A Mountain of Dreams - Eretz Israel Museum

A Mountain of Dreams
Mitzpe Ramon in the mirror of time, 1956-2016

Mitzpe Ramon, ca. 1970. Photography: Moshe Gross, Keren Or. Courtesy of Zarchi Architects
Mitzpe Ramon, ca. 1970. Photography: Moshe Gross, Keren Or. Courtesy of Zarchi Architects

Of all the settlements that were established in Israel in general and in the Negev in particular, Mitzpe Ramon remains prominent in its isolation, dimensions, and breathtaking beauty. Despite development and building the historical nucleus remains in full, and one can feel the magnificent contrast between the handful of modernistic blocks and the desolate and silent space that envelops it. In recent years MitzpeRamon became a center of attraction for domestic and international tourism and for artists who seek to find inspiration. The exhibition deals with the history of the town, the stories of its inhabitants over the years, planning and development processes, architecture and landscape, relations with the Bedouins and the authorities, industry and economic, cultural, artistic and community development.

In 1953 building commenced on the road to Eilat, and MachanehHaatzmaut (independence camp) was set up on the ridge of the Ramon Crater, 85 kilometers from Beersheba and 150 kilometers from Eilat. The camp served the road builders, workers, military personnel and Bedouins. In early August 1953 a collective was set up, headed by HagaiAvriel, an officer in the Negev region and one of the founders of SdehBoker. A group of families came as a cooperative with the objective of working in agriculture. Their original goal was to expand MachanehHaatzmautand turn it into a residential unit, in collaboration with the gypsum and clay industries and the marble quarries in the area. The group met with budgetary and supply problems and with a severe shortage of appropriate infrastructure. The government ministries and the Histadrut supported the idea of settling the area, but they encountered difficulties in promoting their plans in the area and helping to reinforce the town. Inner controversy between members of SdehBoker and Avriel also impaired attempts of development.

In 1957 the Planning Department of the Housing Ministry prepared afinancial program for Mitzpe Ramon,with a goal of reaching 4,000 residents and the development of occupational resources in the area, such as the crater’s minerals, industries and touristic sites. However, the development of Mitzpe Ramon was extremely slow and was accompanied by severe crises. Avrielattempted to attract new immigrants from the center of the country by promising them a source of income, but de facto the group dwindled as its member left, and in early 1959 the small and isolated village became the responsibility of the Ministry of the Interior. In 1961 a group of former Air Force personnel joined hands with the objective of establishing a new collective city, the first of its kind, but this ambitious plan also met with numerous difficulties and was ultimately abandoned.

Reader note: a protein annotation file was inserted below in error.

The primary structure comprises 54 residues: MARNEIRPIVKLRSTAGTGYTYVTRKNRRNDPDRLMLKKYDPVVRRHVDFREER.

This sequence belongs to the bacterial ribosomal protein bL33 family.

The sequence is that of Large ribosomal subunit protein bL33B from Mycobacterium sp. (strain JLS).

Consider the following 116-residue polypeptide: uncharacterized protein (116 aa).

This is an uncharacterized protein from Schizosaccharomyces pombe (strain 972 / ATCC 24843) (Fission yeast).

In the early 1960s new immigrants from North Africa and Romania came and new housing developments were built, but Mitzpe Ramon was adversely affected when the road to Eilat through the Arava was built, and most of the traffic to Eilatbypassed the town. In the 1980s and 1990s the settlement expanded with the settlement of military personnel from the nearby army bases and new immigrants from the former Soviet Union, and today the settlement is developing, centering on tourism and education.

The exhibition will be displayed in the museum in early 2016, and will then be transferred as a gift to the Mitzpe Ramon local council, with the hope that it will constitute a basis for a historical and cultural museum.